A. New Jersey courts, as well as federal courts, favor arbitration. Indeed, the Supreme Court of New Jersey observed in Martindale v. Sandvik, 173 N.J. 76, 92 (2002), “The affirmative policy of this State, both legislative and judicial, favors arbitration as a mechanism of resolving disputes.”
Judges themselves look with favor upon disputes to being resolved in arbitration. Every dispute resolved by arbitration is one less dispute on the courts' overcrowded dockets. Additionally, arbitrations sometimes involve disputes in very technical or specialized areas. Judges can lack the expertise to competently handle such disputes. In arbitration, by way of contrast, the parties to such dispute can obtain the services of an arbitrator having expertise in the subject matter of the dispute. Thus arbitrators can be found with expertise in (to name a few areas) labor, securities practice, information technology, aviation, gemology, architecture, construction, and on and on.
Q14. How does a dispute get diverted from court to arbitration?
A. Disputes being arbitrated typically begin in arbitration--they do not start out in court. Disputes become “arbitrable” by agreement of the parties. Typically, agreements to arbitrate are reached before a dispute even arises. Indeed, many contracts contain arbitration clauses whereby a party to a dispute that arises can demand that that dispute be resolved by arbitration. The label given to the document that demands that a dispute be arbitrated is (not too surprisingly) called a “Demand for Arbitration”. Where a party to an arbitration agreement disregards the arbitration clause and sues in court, the party seeking to enforce the arbitration clause can ask to court to dismiss the suit and require the parties to arbitrate the dispute. The courts will comply with this request when properly made.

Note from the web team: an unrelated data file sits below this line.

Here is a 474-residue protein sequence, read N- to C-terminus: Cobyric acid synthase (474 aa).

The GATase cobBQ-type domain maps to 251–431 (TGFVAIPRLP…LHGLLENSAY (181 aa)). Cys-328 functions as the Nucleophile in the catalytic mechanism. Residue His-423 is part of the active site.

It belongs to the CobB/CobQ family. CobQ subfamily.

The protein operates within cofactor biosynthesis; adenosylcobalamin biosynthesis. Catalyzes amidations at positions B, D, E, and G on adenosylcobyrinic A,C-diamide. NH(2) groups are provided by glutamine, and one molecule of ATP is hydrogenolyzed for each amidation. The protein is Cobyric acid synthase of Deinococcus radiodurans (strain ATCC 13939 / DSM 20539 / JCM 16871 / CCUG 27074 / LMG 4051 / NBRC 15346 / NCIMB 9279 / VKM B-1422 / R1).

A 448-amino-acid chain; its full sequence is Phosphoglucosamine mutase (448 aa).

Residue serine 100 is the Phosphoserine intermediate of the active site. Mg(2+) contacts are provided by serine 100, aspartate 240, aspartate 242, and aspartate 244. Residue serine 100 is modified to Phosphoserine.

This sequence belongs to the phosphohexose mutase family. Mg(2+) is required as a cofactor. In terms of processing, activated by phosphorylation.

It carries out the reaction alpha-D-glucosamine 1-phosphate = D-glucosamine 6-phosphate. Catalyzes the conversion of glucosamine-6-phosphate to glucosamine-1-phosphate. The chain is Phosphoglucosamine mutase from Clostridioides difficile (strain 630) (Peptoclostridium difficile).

Disputes arising in situations where no previous agreement to arbitrate is in place can also be placed into arbitration if all parties to the dispute agree to do so. This agreement can be made even after suit has been filed in court. When the parties agree only after a dispute has arisen, the parties are said to be “submitting” their dispute to arbitration. Thus the dispute becomes arbitrable by “submission to arbitration”, rather than by a demand for arbitration.
Q15. Can an arbitrator's decision be challenged in court?